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Zhuoshui River

Coordinates: 23°50′26″N 120°14′19″E / 23.84056°N 120.23861°E / 23.84056; 120.23861
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Zhuoshui River
Zhuoshui River is located in Taiwan
Zhuoshui River
Country Republic of China
RegionChanghua, Chiayi, Nantou, Yunlin, Taiwan
Physical characteristics
SourceWushe River (霧社)
 • locationHehuanshan East Peak, Nantou County
 • location
Between Changhua County and Yunlin County
 • coordinates
23°50′26″N 120°14′19″E / 23.84056°N 120.23861°E / 23.84056; 120.23861
Length203 km (126 mi)
Basin size3,155.21 km2 (1,218.23 sq mi)
 • average164.8 m3/s (5,820 cu ft/s)
 • maximum14,000 m3/s (490,000 cu ft/s)
Basin features
 • leftChingshui River, Chenyoulan River, Kashe River, and others
 • rightShuili River, and others
BridgesXiluo Bridge
The Xiluo Bridge over the Zhuoshui River
The source of the Zhuoshui River at Wuling in Hehuanshan

The Zhuoshui River, also spelled Choshui or Jhuoshuei River, (Chinese: 濁水溪; Hanyu Pinyin: Zhuóshuǐ Xī; Tongyong Pinyin: Jhuóshuěi Si; Wade–Giles: Cho2-shui3 Hsi1; Pe̍h-ōe-jī: Lô-chúi-khoe) is the longest river in Taiwan.[1] It flows from its source in Nantou County up to the western border of the county, subsequently forming the border between Yunlin County and Changhua County, with a total length of 203 km (126 mi).[2]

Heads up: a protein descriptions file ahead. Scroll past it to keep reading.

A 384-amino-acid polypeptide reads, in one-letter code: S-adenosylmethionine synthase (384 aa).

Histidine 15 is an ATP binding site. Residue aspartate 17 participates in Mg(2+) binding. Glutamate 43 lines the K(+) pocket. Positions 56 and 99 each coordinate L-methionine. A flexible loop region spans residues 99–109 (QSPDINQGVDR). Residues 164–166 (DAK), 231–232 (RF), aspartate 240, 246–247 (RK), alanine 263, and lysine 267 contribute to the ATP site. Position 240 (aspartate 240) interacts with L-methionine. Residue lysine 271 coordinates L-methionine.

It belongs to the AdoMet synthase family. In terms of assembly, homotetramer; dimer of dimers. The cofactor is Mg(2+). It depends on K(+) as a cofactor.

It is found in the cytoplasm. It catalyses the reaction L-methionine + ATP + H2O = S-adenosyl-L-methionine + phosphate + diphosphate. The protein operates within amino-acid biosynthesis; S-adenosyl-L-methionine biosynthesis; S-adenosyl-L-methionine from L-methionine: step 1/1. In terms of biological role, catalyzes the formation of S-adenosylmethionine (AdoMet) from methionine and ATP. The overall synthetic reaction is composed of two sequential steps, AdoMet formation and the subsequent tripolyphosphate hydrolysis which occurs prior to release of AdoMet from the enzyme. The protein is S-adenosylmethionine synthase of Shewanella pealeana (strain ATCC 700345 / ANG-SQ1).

The river serves as an unofficial boundary between the north and south of Taiwan.[3][4][5]

It is dammed in its upper reaches by the Wushe and Wujie Dams, and further downstream by the Jiji Weir.

The Zhuoshui River environment has in recent years been seriously degraded both by the construction of a dam across the river at Jiji and by the ongoing activities of the concrete industry.[citation needed]




See also[edit]


  1. ^ "Geography & demographics". The Republic of China Yearbook 2015. Executive Yuan. 2015. pp. 40–53. ISBN 978-986-04-6013-1.
  2. ^ 讓我們看河去(重要河川)-- 濁水溪 (in Chinese). Water Resources Agency, Ministry of Economic Affairs (Republic of China). Retrieved February 4, 2011.
  3. ^ Gao, Pat (November 1, 2007). "Taiwan's Marginalized South". Taiwan Review. Government Information Office, Republic of China (Taiwan). Retrieved November 12, 2010.
  4. ^ "President Tsai unveils growth roadmap for southern Taiwan". Focus Taiwan. 2019-12-14. Retrieved 2019-12-21.
  5. ^ "2020 Elections: Tsai unveils 'great south' plan on development gap". Taipei Times. 2019-12-15. Retrieved 2019-12-21.

Further reading[edit]